InstaGrub! Why Social Media Is An Essential Ingredient For Your Food Business

InstaGrub! Why Social Media Is An Essential Ingredient For Your Food Business

Are you a food business? Are you using Social Media to maximise revenue into your company?

#Food is the most popular hashtag on social media. We eat with our eyes and as a race we are pretty obsessed with all things edible.

If you are a food led establishment the world is literally your oyster (pun completely intended!) when it comes to publicising what it is you do so well.

A picture tells a thousand words especially when it comes to showcasing something tasty!

You may already have some social media pages set up but how should you use them most effectively and what should you talk about?

Here’s my tips on quick social wins:

Choose your tone:

Think about the type of establishment you are, who your customer is and the tone you should communicate with them. Knowing your target market is key when looking to sell them the benefit of visiting your premises.

It’s important to show personality whilst being professional.

Check your Bio’s:

A really common oversight is companies fail to complete all the information about themselves on their social media platforms.

Look through your bio and make sure you have links to your website, your address, your telephone number and email address all filled in so customers can contact you and find you.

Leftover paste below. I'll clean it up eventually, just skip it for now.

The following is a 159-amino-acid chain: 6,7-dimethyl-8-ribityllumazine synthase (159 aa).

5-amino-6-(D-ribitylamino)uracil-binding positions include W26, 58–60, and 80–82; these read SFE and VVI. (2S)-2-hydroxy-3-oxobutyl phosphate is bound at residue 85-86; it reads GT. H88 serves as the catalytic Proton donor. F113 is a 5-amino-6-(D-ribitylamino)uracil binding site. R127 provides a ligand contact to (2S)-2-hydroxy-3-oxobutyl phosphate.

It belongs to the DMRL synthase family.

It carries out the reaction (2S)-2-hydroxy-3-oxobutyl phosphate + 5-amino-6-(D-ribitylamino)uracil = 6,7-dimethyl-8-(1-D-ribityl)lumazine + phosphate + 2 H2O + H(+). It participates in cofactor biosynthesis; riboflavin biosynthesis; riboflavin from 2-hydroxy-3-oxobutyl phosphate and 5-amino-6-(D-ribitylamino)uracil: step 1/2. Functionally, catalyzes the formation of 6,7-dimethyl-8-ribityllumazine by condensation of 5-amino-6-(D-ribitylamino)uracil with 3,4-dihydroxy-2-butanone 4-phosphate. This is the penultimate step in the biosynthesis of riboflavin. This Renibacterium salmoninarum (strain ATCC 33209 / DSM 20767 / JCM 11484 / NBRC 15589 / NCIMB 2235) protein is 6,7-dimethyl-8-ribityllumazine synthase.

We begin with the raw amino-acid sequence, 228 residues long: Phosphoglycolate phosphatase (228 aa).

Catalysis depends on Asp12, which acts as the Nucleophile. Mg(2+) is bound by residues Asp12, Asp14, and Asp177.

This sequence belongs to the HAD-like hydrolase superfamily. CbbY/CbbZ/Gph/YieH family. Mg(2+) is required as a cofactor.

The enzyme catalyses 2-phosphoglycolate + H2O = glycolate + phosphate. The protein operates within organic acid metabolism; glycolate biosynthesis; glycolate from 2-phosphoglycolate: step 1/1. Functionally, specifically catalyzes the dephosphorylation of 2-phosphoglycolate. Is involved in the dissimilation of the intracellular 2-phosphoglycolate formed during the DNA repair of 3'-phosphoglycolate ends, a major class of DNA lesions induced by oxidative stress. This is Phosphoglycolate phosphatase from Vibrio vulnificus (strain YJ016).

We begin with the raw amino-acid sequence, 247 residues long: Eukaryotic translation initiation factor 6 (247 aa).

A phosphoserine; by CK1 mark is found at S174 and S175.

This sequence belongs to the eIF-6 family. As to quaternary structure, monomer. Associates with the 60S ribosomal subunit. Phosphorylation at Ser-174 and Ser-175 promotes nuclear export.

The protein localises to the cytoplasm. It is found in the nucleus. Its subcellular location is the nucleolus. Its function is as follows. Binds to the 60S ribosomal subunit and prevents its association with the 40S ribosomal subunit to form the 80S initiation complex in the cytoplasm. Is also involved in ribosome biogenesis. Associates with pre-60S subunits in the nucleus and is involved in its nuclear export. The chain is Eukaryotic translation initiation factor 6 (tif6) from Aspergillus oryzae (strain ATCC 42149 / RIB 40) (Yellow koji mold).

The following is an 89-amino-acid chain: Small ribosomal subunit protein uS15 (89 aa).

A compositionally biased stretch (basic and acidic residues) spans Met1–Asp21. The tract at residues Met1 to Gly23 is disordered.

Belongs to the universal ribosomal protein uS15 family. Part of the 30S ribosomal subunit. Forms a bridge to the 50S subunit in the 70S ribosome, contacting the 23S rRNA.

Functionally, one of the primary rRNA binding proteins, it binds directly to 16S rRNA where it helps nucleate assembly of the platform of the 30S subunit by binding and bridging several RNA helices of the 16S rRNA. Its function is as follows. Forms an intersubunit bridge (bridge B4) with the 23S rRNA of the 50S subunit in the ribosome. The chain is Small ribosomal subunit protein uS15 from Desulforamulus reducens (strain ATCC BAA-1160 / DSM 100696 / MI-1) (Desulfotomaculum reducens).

What to talk about?

Your business is a rich melting pot of things to talk about on your social media feeds.

From behind the scenes, staff, menu items, new lines of beverages, the new plants in the garden, weddings, celebrations and more.

You really shouldn’t be short of great material to post about. The most important thing is getting into the habit and mindset of “my customer would be interested in seeing that”, then take a picture and get it posted!  

Get visual!

I recently went for a fantastic afternoon tea at a place I found by chance on Facebook by searching in my area. When I discovered the pub’s social media pages, the photos of their food were literally fantastic. Customers had started to post to their page also sharing their pictures of their own afternoon tea spreads and occasions. I booked a table right away! Food sells!  

If your business is relatively new to social media, an easy place to start is Instagram as you can have it on your phone and set it up to post images to your Facebook page automatically.  

Instagram users now share a whopping 70million photos per day and it is quick and easy to use. Customers can also tag your premises in pictures they have taken their giving you additional content and social presence. Got a daily special? Share it!

Do not be afraid of Video either, it’s growing in popularity on Facebook which means it’s more likely to be seen by your audience. It’s easy enough to switch between photo and video on your smartphone so if you are posting a picture of that new cocktail, why don’t you show us how it was made?!

Don’t forget your hashtags:

All social media networks use hashtags and location tags called Geo tags to allow user to search for relevant content. A post without hashtags will effectively fall into a black hole.

Think about using hashtags that convey your location, unique selling points and what you are publicising.

If I was a cafe and I was showcasing a special cake I had just made I might use #Rachelscafe #Cake #Afternoontea #Yorkshire as hashtags. The first one being niche to my premises so we use them often to make your content searchable, the middle two tapping into really popular themes and the last one tagging our location.